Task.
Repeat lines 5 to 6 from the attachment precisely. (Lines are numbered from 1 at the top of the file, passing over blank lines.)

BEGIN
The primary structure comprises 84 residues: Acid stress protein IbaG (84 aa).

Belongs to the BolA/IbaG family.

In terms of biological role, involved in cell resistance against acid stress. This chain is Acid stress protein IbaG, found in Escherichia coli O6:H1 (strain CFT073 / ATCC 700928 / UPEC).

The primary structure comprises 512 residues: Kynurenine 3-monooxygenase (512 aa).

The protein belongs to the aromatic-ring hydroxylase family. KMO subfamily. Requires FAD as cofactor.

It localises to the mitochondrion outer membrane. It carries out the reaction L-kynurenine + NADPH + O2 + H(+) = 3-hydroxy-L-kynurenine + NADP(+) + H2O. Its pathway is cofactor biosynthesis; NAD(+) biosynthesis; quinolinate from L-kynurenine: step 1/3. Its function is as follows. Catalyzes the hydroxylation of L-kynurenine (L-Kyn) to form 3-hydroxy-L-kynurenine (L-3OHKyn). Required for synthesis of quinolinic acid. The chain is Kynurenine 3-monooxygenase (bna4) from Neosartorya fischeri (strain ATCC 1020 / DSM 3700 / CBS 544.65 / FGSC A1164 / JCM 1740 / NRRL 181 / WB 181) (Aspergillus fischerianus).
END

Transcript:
The protein belongs to the aromatic-ring hydroxylase family. KMO subfamily. Requires FAD as cofactor.

It localises to the mitochondrion outer membrane. It carries out the reaction L-kynurenine + NADPH + O2 + H(+) = 3-hydroxy-L-kynurenine + NADP(+) + H2O. Its pathway is cofactor biosynthesis; NAD(+) biosynthesis; quinolinate from L-kynurenine: step 1/3. Its function is as follows. Catalyzes the hydroxylation of L-kynurenine (L-Kyn) to form 3-hydroxy-L-kynurenine (L-3OHKyn). Required for synthesis of quinolinic acid. The chain is Kynurenine 3-monooxygenase (bna4) from Neosartorya fischeri (strain ATCC 1020 / DSM 3700 / CBS 544.65 / FGSC A1164 / JCM 1740 / NRRL 181 / WB 181) (Aspergillus fischerianus).